Recruiting environment remains a challenge for finance decision-makers
The search for top-notch employees is vexing some finance decision-makers, many of whom say competition for talent is increasing or remaining an obstacle. Respondents to an AICPA survey say employee and benefit costs are a major challenge to their organizations, and some are enhancing benefit programs and training to recruit and retain workers.
Nicole Vanderslice, CPA, is the CFO at Dolan Automotive Group, which owns four car dealerships in Reno, Nev. The company recently reopened a Lexus dealership in a new building that is twice the size of the former dealership of luxury vehicles. Vanderslice said the company is expecting to add 40 to 50 full-time employees just for that dealership in the next year.
With technology in cars changing quickly, she said, the cost of employee training and equipment upgrades is likely to eat into profits. She cites regulation, such as a new commerce tax in Nevada, as a further obstacle. Another obstacle: Finding high-quality workers who can explain the technology advances to potential buyers.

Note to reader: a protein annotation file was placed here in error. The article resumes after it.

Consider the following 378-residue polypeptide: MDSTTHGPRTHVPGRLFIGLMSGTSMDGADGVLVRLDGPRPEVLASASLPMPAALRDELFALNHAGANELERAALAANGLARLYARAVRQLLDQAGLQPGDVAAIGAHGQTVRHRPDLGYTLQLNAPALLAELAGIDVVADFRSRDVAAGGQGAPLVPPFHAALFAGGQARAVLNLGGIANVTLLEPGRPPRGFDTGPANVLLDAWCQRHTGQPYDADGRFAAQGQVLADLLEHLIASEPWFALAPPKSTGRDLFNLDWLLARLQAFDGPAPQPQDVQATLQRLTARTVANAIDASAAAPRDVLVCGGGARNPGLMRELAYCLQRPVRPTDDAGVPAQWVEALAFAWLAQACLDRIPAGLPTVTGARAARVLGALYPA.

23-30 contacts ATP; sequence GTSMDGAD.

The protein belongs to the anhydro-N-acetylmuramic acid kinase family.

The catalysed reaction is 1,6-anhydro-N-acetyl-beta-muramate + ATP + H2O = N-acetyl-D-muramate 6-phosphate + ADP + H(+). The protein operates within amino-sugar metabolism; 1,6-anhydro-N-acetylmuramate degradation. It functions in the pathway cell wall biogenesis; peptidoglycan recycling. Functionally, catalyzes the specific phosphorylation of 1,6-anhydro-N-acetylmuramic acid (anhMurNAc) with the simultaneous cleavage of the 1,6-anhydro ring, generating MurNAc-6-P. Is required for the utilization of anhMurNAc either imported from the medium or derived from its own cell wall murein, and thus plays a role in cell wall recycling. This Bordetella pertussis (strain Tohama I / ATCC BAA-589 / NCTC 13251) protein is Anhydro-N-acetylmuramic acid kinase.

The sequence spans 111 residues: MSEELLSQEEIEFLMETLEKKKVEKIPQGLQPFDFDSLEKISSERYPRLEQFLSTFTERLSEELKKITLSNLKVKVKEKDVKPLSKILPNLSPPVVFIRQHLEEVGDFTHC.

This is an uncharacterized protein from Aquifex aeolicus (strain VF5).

Dolan is taking steps to attract and retain employees with several changes since Vanderslice became CFO about 18 months ago. The company is trying to eliminate high-pressure sales tactics—a turnoff to many customers—by switching its sales staff to salaried employees instead of commission-based ones.
New workers receive between four and six weeks of paid training when hired, and they are assigned a mentor for their first two months. For workers in lower-paying jobs, such as washing cars, Vanderslice hopes that improved benefits will help cut down on a turnover rate that hit 30%. The benefits might seem customary for most workers, but car dealerships slashed benefits during the recession of 2008 and 2009 and have been slow to give them back.
“Something as simple as sick days, which we take for granted, didn’t exist, or only in small pockets of the industry,” she said.
Recruiting, turnover issues
Recruiting in Reno, especially in the technology sector, has been difficult for Dolan Automotive. For example, Tesla Motors, the maker of electric cars and battery products, announced a year ago that it would work with Panasonic to open a battery plant in nearby Storey County. Read more on the Journal of Accountancy.